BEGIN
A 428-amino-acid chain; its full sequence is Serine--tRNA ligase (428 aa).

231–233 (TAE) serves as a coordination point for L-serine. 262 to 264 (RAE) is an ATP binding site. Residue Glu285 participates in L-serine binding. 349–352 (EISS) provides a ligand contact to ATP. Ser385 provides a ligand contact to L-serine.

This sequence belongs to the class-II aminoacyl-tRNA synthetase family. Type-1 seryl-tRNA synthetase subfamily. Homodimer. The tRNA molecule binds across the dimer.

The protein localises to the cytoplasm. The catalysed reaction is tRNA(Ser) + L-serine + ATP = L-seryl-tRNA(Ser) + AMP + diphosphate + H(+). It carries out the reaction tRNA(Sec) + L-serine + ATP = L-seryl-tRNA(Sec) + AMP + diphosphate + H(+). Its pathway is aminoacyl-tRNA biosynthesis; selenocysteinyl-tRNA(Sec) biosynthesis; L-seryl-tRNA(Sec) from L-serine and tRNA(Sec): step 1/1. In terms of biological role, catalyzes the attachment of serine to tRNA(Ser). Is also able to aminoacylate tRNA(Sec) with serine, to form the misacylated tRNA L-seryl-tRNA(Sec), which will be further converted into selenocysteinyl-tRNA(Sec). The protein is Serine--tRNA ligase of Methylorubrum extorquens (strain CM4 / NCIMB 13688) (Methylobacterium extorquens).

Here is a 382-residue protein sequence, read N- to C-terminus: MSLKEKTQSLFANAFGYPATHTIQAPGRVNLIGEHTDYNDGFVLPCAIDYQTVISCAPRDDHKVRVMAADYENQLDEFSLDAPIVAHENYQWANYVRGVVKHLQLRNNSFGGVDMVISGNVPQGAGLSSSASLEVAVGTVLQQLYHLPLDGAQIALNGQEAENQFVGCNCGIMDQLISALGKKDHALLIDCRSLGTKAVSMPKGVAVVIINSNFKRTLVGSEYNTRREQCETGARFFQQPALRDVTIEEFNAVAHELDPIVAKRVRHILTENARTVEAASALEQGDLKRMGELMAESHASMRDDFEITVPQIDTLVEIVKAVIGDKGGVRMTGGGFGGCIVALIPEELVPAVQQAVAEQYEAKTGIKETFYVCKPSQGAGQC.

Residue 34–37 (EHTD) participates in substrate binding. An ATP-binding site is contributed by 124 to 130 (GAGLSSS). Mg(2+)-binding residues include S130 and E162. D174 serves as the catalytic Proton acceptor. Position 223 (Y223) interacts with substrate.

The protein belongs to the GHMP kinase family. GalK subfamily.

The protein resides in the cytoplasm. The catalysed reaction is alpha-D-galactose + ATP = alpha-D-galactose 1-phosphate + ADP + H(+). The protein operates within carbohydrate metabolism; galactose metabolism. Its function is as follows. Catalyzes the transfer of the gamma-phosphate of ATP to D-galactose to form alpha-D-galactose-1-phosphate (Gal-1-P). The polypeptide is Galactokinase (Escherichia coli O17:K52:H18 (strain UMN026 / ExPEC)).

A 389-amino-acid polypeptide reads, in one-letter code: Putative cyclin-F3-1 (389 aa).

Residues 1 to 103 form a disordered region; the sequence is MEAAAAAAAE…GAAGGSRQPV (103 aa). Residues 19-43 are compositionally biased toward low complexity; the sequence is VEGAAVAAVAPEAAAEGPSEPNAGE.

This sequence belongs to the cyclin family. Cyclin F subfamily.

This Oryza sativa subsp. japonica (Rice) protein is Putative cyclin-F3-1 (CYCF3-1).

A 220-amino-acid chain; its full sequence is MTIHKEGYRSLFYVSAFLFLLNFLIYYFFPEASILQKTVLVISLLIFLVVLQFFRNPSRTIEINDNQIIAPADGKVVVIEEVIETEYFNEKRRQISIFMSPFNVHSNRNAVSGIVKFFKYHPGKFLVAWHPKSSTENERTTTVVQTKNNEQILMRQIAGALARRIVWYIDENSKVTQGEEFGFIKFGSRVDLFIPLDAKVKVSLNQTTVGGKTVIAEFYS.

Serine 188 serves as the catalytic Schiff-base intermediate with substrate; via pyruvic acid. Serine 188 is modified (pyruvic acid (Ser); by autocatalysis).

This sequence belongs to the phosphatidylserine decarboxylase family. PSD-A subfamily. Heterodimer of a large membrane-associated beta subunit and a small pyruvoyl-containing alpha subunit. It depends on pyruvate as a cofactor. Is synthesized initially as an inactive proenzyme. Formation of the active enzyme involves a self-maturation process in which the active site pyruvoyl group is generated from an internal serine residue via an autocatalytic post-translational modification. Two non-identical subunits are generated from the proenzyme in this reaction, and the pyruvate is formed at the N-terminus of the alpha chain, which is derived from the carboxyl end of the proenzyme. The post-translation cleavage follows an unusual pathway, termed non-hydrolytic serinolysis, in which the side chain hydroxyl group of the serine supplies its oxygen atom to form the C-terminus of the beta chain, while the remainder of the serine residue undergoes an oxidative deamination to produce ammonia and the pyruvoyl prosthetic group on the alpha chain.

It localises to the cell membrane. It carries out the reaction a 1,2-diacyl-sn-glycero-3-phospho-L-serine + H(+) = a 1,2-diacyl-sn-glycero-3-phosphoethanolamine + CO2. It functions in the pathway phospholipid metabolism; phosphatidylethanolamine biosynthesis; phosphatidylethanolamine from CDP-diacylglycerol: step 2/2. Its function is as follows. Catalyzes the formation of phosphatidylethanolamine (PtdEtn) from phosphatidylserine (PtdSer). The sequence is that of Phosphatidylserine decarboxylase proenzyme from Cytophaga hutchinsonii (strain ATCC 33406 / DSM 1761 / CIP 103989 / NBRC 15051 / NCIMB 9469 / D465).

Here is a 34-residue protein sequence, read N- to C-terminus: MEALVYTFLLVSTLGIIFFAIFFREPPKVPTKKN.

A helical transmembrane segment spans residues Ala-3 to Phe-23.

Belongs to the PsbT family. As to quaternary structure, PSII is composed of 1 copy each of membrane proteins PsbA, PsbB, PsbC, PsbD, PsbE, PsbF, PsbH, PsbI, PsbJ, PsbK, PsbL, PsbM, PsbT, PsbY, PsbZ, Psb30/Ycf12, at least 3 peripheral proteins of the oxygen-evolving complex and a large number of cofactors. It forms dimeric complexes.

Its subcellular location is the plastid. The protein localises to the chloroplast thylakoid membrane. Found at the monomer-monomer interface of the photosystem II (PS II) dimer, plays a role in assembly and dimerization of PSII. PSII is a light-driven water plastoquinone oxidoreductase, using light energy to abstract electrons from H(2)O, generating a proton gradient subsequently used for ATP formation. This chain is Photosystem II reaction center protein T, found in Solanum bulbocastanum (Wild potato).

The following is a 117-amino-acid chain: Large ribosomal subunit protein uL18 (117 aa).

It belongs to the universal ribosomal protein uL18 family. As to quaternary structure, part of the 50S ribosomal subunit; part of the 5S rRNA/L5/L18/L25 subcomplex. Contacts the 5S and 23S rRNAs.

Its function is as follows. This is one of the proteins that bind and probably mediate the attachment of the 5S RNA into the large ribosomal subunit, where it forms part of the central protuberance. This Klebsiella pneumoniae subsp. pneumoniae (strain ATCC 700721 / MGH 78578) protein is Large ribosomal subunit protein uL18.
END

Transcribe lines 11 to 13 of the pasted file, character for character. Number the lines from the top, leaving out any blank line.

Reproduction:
This sequence belongs to the cyclin family. Cyclin F subfamily.

This Oryza sativa subsp. japonica (Rice) protein is Putative cyclin-F3-1 (CYCF3-1).

A 220-amino-acid chain; its full sequence is MTIHKEGYRSLFYVSAFLFLLNFLIYYFFPEASILQKTVLVISLLIFLVVLQFFRNPSRTIEINDNQIIAPADGKVVVIEEVIETEYFNEKRRQISIFMSPFNVHSNRNAVSGIVKFFKYHPGKFLVAWHPKSSTENERTTTVVQTKNNEQILMRQIAGALARRIVWYIDENSKVTQGEEFGFIKFGSRVDLFIPLDAKVKVSLNQTTVGGKTVIAEFYS.